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William Clinton Bardo, vice president of the Security National Bank of Arkansas City, was a pioneer in the Cherokee Strip of Oklahoma, was a homesteader and farmer there for a number of years, but finally moved across the line to Arkansas City, where he had become prominent in financial and business affairs.
Mr. Bardo is of an old Pennsylvania family. The lineage goes back originally to France. Four brothers of the name during the turbulent times that led to the French Revolution came from France and landed in Pennsylvania, and from there their families became widely scattered. One of the number, Abraham Bardo, settled near Philadelphia, Pennsylvania, and left two sons, Abraham and Daniel. The latter was W. C. Bardo’s paternal grandfather and was born in Pennsylvania in about 1790. Daniel Bardo and his wife in about 1820 moved to that part of Pennsylvania later organized into Penn Township of Lycoming County, and he had to make a road through the forest to reach his homestead. The emigrants left the river bottoms, for the “hills, big trees, good lands” was their motto. Daniel Bardo lived the sturdy life of a farmer, and died there in 1863. His wife, Catherine (Sellers) Bardo, died in Lycoming County when ninety-six years of age. Seven children were born in the pioneer home of Mr. and Mrs. Daniel Bardo. They were George, Sarah, Samuel, Anna, John G., Jacob and Mary.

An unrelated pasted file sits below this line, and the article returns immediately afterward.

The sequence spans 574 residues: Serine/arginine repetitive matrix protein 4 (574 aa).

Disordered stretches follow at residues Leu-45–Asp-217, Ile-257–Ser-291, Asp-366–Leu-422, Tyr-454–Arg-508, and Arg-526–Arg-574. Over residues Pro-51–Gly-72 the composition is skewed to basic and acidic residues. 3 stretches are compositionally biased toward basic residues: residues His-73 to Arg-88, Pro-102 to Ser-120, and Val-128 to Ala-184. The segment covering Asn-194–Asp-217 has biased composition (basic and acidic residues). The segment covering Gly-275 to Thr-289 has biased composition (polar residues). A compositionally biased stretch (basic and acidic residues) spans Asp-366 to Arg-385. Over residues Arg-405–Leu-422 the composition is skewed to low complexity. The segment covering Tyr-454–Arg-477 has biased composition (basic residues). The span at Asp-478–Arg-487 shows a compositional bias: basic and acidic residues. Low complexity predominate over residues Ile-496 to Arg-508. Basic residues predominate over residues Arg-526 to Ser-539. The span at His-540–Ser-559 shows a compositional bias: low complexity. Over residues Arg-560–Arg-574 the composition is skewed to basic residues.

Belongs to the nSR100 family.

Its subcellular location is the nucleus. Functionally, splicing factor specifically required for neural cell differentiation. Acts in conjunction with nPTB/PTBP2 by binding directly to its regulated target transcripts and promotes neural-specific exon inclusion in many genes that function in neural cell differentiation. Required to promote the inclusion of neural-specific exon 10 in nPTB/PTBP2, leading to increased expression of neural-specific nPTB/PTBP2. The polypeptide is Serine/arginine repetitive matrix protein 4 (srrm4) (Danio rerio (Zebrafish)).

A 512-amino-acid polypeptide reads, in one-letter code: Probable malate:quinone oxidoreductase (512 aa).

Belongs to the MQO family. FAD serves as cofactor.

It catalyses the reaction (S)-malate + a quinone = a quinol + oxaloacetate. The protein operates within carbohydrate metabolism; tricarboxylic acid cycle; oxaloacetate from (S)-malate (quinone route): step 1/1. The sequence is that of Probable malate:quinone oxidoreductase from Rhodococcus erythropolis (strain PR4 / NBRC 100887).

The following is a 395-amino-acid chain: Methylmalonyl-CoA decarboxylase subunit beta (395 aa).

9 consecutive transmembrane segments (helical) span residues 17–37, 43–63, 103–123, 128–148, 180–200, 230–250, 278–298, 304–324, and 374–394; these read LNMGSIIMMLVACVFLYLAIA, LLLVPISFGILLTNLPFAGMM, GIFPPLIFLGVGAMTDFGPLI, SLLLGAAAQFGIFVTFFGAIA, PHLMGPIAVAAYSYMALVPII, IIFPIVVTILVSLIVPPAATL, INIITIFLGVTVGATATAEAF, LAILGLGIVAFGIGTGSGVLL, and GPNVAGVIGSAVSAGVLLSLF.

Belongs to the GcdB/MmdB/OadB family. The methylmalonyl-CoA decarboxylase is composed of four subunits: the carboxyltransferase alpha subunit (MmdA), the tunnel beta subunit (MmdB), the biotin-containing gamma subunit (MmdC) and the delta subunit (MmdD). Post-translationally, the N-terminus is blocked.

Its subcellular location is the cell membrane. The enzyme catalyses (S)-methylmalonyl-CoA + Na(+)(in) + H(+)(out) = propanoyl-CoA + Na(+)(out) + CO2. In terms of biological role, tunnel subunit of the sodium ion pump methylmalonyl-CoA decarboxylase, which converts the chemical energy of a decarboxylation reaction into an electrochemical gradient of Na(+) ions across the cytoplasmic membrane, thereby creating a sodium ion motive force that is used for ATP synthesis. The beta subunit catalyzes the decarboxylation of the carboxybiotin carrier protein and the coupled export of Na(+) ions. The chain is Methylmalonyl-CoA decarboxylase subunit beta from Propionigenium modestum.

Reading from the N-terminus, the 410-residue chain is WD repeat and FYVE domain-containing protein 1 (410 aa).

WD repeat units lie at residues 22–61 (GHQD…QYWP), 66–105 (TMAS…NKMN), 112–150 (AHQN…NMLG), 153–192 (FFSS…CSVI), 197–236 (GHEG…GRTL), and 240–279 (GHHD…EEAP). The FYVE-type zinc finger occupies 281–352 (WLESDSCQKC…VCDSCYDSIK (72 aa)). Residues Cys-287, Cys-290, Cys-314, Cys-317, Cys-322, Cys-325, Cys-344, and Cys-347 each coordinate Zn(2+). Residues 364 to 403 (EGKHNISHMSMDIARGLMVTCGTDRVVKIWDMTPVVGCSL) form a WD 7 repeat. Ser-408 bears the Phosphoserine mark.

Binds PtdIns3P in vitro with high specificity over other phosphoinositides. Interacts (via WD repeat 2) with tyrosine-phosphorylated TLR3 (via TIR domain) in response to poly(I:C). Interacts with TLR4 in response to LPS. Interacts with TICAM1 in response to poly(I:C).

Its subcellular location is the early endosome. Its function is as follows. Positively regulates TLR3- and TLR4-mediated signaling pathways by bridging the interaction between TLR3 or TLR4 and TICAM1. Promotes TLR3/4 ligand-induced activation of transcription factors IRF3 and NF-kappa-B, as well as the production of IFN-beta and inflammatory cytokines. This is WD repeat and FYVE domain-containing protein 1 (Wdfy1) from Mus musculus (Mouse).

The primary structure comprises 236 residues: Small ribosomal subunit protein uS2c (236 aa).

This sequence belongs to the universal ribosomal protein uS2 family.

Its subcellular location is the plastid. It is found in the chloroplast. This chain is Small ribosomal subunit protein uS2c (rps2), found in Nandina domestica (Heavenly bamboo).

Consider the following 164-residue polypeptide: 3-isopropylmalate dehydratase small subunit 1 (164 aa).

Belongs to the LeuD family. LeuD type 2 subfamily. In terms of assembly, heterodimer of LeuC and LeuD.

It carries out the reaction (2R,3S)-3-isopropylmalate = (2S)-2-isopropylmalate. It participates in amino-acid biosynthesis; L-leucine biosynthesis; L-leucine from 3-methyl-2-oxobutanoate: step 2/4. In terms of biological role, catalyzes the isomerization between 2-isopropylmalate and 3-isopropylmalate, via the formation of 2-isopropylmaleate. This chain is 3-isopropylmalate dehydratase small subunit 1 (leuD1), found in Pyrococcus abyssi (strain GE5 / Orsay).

John G. Bardo was born in 1827, and married a school teacher, Savilla Baker, who was born November 11, 1828, near the Town of Hughesville, Pennsylvania, a danghter of Samuel and Hannah Baker. John G. Bardo was a jovial man, of high moral character, and with a fine sense of humor, always ready with a good story. He was a millwright and contract carpenter as well as farmer, and had the reputation of building the best bank barns in Lycoming County. His sons Wilson and William were apprentices under him. John G. Bardo died from the effects of quick pneumonia March 31, 1917, near the place of his birth, at Hughesville, Pennsylvania, being almost ninety years of age at the time of his death. He was a republican, had filed various township offices, and was always active in civic affairs and in local politics. For many years he did much to support and keep up the Evangelical Lutheran Church in his community. In earlier days he was also a member of the Stato Militia. Mr. and Mrs. Bardo had a large family of cleven children, who were born on or near the original homestead, a part of which John G. Bardo had purchased from his father. The children were as follows: Emma, who was born in 1851, and died in Lycoming County at the age or thirty-nine, and her husband, Steven Flick, a farmer, is also deceased. Saran, born in 1853, died in Lycoming County in 1887, wife of A. Dorey, a lumberman. Samuel Wilson, born in 1855, is a carpenter at Hughesville, Pennsylvania. He married Melissa Kepner. Francis Levi, born in 1858, was a school teacher and died in Colorado City, Texas, in 1884. W. C. Bardo is the fifth of the family. John Henry, born in 1862, is a retired farmer and capitalist at Arkansas City, having removed to Cowley County in 1906. He married Sylvia Smith in 1903, at Newkirk, Oklahoma, who died in 1904, and on September 2, 1909, at Wayne, Kansas, he married Maude Teagarden. Lloyd Monroe, born in 1865, is a photographer reaiding in Seattle, Washington. Cora Alice, born in 1867, died when fourteen years of age. Carris Jane, born in 1870, died at the age of eleven. Maggie, born in 1872, married William H. Holmes in 1894. Harry Augustus, born in 1875, is employed in a munition factory at Berwick, Pennsylvania. He married Emma Rebecca Walburn July 7, 1897.